Inflorescence: Axillar among the leaves (intrafoliar) below the leafy crown at the point where the crownshaft meets the trunk. Approx. 50-135 cm long and 65 cm wide, branched to 4 orders; rachillae, rigid, irregularly flexuous to 85 cm long, which remain green during maturation of the fruit.
Flowers: Hanging in clusters white-cream tinged with green.
Staminate flowers: 6-7 mm high, 4-5 mm wide in bud, opening to about 17 mm wide at anthesis; stamens 20-34, to 9 mm long; anthers 2-6 mm long, dorsifixed near the middle, white-cream.
Pistillate flowers: Up to 10 mm long, to 7 mm wide in bud; sepals 4 mm long, 6 mm wide, green-cream; petals 6.6-9 mm long, to 5 mm wide, cream-green.
Fruit: Ellipsoid to globose, dark red, , with a single seed inside,20-26 mm long, 18-22 mm in diameter (the largest in the genus). Epicarp glossy, smooth and slightly pebbled, red-crimson at maturity. Fibres in the mesocarp are flat to 1,5-2 mm wide, branched, overlaid and interspersed with thin straight crustaceous fibres. Perianth 3-9 cm high, persistent on fruit.
Seed: subglobose, to 23 mm long and 18 mm diam., light brown, glossy.
Remarks: The red/purple crownshaft, the pinnae having a combination of silver/grey scales beneath and ramenta on the midrib below (features which are mutually exclusive in all other species of the genus), the large fruit and the large number of stamens readily differentiate this species.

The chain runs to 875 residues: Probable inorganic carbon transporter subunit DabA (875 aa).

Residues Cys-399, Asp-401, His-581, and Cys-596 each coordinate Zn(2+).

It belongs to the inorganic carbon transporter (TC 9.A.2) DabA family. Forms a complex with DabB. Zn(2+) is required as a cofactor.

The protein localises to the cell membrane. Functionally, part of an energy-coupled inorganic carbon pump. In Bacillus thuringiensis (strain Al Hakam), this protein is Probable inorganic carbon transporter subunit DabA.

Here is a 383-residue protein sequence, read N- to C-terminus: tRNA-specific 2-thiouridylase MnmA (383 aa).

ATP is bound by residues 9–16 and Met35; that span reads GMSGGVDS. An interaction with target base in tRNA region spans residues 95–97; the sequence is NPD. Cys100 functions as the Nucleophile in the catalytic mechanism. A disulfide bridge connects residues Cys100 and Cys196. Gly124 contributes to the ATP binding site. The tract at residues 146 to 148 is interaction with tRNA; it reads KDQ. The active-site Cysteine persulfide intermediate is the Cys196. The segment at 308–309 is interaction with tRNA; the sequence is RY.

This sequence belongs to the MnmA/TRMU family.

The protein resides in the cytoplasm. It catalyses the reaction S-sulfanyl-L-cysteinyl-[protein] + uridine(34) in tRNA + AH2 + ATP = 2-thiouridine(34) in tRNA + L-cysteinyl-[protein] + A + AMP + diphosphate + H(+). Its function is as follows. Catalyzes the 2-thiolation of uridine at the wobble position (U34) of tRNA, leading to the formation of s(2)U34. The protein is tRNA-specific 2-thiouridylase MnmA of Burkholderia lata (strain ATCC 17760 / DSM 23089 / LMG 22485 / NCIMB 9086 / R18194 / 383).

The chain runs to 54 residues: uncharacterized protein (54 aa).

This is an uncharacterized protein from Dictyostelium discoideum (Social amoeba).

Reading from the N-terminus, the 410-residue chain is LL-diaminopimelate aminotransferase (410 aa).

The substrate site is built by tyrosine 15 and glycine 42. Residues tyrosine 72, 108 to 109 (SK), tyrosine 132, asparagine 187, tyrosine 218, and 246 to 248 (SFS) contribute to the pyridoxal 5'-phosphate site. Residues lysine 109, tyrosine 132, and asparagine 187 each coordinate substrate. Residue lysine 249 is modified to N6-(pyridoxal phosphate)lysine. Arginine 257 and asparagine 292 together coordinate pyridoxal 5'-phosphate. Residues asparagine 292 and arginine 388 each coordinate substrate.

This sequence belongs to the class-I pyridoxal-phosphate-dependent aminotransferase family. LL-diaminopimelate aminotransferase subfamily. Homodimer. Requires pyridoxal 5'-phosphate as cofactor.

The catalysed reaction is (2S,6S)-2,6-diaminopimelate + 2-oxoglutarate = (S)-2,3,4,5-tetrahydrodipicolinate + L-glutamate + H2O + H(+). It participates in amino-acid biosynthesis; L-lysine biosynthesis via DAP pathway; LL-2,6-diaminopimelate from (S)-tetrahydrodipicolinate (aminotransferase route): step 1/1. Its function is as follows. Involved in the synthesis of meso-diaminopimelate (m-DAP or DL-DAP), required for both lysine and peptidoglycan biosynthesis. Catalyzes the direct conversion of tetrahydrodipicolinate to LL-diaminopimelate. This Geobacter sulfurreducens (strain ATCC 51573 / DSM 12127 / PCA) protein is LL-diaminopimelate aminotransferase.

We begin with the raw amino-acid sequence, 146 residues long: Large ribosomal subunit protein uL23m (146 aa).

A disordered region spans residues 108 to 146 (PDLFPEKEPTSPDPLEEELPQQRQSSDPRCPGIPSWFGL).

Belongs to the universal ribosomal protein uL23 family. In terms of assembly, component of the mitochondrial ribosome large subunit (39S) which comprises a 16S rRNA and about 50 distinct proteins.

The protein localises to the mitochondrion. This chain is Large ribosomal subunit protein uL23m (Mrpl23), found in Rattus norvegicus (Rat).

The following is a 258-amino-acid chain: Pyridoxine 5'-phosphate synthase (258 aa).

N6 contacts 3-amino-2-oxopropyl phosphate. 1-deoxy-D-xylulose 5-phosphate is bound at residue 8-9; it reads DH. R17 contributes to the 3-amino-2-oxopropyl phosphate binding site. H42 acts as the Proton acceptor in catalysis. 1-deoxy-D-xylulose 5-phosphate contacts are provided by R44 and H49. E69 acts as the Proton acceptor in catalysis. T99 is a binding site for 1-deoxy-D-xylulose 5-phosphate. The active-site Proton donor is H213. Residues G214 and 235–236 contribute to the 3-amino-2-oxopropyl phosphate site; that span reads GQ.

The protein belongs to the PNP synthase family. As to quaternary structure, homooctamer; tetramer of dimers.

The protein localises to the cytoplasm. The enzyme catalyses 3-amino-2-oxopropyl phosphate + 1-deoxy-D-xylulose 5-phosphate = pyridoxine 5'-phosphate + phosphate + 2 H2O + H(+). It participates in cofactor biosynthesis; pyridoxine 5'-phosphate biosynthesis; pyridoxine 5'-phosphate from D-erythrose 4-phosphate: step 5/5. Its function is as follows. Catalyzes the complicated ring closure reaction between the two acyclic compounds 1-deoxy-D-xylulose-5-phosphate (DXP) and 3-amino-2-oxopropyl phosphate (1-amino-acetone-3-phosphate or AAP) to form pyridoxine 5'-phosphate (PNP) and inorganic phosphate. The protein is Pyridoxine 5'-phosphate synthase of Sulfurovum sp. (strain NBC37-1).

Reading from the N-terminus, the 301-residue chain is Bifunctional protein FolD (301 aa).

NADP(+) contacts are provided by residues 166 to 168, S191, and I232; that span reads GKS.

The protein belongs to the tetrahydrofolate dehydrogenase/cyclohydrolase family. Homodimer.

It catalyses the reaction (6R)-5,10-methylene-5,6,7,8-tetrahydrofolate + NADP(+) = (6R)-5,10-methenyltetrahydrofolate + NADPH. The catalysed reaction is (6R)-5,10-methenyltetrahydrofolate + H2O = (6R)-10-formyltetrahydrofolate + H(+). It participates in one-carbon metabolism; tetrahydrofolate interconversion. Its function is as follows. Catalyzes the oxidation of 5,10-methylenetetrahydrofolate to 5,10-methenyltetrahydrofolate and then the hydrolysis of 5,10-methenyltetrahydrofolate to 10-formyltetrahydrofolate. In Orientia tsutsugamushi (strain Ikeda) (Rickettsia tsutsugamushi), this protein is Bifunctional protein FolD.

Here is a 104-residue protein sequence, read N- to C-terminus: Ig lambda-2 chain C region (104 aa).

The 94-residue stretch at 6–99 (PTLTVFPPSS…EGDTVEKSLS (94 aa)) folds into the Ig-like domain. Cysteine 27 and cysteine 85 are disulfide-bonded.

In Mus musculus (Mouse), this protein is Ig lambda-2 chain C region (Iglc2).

Bibliography: Major references and further lectures
1) Forest & Kim Starr “Archontophoenix purpurea (Mount Lewis king palm)”. Plants of Hawaii. <http://www.starrenvironmental.com>. Downloaded on 19August 2014.
3) John Dowe “Australian Palms: Biogeography, Ecology and Systematics” Csiro Publishing, 03/feb/2010 Page 182-186
4) Palms & Cycads No. 39, Apr-Jun 1993
5) Dowe, J.L. & Hodel, D.R. (1994) “A revision of Archontophoenix H.Wendl. & Drude (Arecaceae).” Austrobaileya 4(2): 238, fig. 1 C1-C3
6) Dowe, J.L. & Jones, D.L. in Wilson, A.J.G. (Ed) (2011), “Flora of Australia” 39: 189,
7) Donald R. Hodel & John Leslie Dowe “Archontophoenix purpurea” Austrobaileya 4(2): 238 (1994)